If we fail to qualify or elect not to qualify as a REIT, then we will be subject to federal income tax in the same manner as a regular C corporation. Further, as a regular C corporation, distributions to our shareholders will not be deductible by us, nor will distributions be required under the IRC. Also, to the extent of our current and accumulated earnings and profits, all distributions to our shareholders will generally be taxable as ordinary dividends potentially eligible for preferential tax rates discussed below in "Taxation of U.S. Shareholders" and, subject to limitations in the IRC, will be eligible for the dividends received deduction for corporate shareholders. Finally, we will generally be disqualified from qualification as a REIT for the four taxable years following disqualification. Our failure to qualify as a

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REIT for even one year could result in reduction or elimination of distributions to our shareholders, or in our incurring substantial indebtedness or liquidating substantial investments in order to pay the resulting corporate-level taxes. The IRC provides certain relief provisions under which we might avoid automatically ceasing to be a REIT for failure to meet certain REIT requirements, all as discussed in more detail below.


REIT Qualification Requirements

        General Requirements.    Section 856(a) of the IRC defines a REIT as a corporation, trust or association:

    (1)
    that is managed by one or more trustees or directors;

    (2)
    the beneficial ownership of which is evidenced by transferable shares or by transferable certificates of beneficial interest;

    (3)
    that would be taxable, but for Sections 856 through 859 of the IRC, as a C corporation;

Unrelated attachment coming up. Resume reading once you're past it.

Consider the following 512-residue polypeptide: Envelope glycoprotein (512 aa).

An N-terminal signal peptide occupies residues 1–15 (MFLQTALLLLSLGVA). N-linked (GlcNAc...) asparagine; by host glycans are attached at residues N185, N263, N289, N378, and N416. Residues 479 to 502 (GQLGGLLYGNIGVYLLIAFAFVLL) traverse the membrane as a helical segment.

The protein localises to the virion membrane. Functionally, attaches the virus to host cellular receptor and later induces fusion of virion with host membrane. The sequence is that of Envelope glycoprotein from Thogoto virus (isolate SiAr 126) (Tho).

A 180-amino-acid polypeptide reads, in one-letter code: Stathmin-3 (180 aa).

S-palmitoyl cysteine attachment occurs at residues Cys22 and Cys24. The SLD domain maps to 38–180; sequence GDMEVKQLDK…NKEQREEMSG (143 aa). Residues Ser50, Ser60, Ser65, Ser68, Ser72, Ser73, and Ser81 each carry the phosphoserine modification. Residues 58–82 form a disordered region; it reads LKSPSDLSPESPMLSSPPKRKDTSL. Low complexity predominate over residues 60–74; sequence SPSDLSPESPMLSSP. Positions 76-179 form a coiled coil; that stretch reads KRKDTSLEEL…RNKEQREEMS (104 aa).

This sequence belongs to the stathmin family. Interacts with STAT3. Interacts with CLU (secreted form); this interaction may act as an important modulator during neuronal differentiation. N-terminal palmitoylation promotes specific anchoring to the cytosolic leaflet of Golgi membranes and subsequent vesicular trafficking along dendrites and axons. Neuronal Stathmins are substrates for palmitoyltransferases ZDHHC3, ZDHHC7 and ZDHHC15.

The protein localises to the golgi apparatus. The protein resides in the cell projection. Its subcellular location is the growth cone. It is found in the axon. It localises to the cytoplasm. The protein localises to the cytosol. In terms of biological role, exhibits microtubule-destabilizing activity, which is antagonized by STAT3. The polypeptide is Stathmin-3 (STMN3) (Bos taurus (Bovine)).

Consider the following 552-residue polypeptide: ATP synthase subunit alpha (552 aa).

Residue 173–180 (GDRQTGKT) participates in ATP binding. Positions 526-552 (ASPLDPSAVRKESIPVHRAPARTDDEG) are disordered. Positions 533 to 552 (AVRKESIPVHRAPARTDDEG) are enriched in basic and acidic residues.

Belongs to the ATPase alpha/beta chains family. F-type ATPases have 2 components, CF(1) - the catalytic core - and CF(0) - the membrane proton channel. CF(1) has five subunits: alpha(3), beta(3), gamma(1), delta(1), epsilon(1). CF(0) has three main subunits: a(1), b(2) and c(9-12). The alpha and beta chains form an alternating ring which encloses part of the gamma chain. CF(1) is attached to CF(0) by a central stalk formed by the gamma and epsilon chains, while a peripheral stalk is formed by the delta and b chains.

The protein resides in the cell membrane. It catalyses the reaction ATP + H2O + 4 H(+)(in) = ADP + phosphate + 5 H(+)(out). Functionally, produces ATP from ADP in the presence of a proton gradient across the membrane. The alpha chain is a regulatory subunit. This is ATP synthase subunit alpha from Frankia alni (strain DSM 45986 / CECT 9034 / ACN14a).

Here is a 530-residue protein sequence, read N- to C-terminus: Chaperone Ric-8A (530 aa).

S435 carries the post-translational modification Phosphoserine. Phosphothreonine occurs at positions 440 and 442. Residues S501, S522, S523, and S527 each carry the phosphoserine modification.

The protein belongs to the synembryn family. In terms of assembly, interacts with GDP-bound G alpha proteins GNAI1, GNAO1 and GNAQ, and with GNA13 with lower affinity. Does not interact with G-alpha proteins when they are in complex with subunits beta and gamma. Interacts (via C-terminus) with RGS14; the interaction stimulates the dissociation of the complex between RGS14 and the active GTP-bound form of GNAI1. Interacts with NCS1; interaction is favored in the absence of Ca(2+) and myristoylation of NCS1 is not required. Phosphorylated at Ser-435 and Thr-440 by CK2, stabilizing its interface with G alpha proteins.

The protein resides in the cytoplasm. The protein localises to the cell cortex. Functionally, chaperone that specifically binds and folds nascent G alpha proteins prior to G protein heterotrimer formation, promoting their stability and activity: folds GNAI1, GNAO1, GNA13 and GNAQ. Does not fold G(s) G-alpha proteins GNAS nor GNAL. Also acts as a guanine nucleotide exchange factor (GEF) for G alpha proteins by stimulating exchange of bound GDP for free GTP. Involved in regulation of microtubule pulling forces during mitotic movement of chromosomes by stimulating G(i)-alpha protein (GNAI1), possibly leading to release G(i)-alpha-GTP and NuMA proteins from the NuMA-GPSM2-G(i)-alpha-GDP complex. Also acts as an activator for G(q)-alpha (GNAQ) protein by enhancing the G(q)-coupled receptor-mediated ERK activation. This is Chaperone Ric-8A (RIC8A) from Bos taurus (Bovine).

(4)
    that is not a financial institution or an insurance company subject to special provisions of the IRC;

    (5)
    the beneficial ownership of which is held by 100 or more persons;

    (6)
    that is not "closely held" as defined under the personal holding company stock ownership test, as described below; and

    (7)
    that meets other tests regarding income, assets and distributions, all as described below.

Section 856(b) of the IRC provides that conditions (1) through (4) must be met during the entire taxable year and that condition (5) must be met during at least 335 days of a taxable year of 12 months, or during a pro rata part of a taxable year of less than 12 months. Section 856(h)(2) of the IRC provides that neither condition (5) nor (6) need be met for our first taxable year as a REIT. We believe that we have met conditions (1) through (7) during each of the requisite periods ending on or before the close of our most recently completed taxable year, and that we will continue to meet these conditions in future taxable years. There can, however, be no assurance in this regard.

        By reason of condition (6), we will fail to qualify as a REIT for a taxable year if at any time during the last half of a year (except for our first taxable year as a REIT) more than 50% in value of our outstanding shares is owned directly or indirectly by five or fewer individuals. To help comply with condition (6), our declaration of trust restricts transfers of our shares that would otherwise result in concentrated ownership positions. In addition, if we comply with applicable Treasury regulations to ascertain the ownership of our shares and do not know, or by exercising reasonable diligence would not have known, that we failed condition (6), then we will be treated as having met condition (6). However, our failure to comply with these regulations for ascertaining ownership may result in a penalty of $25,000, or $50,000 for intentional violations. Accordingly, we have complied and will continue to comply with these regulations, including requesting annually from record holders of significant percentages of our shares information regarding the ownership of our shares. Under our declaration of trust, our shareholders are required to respond to these requests for information.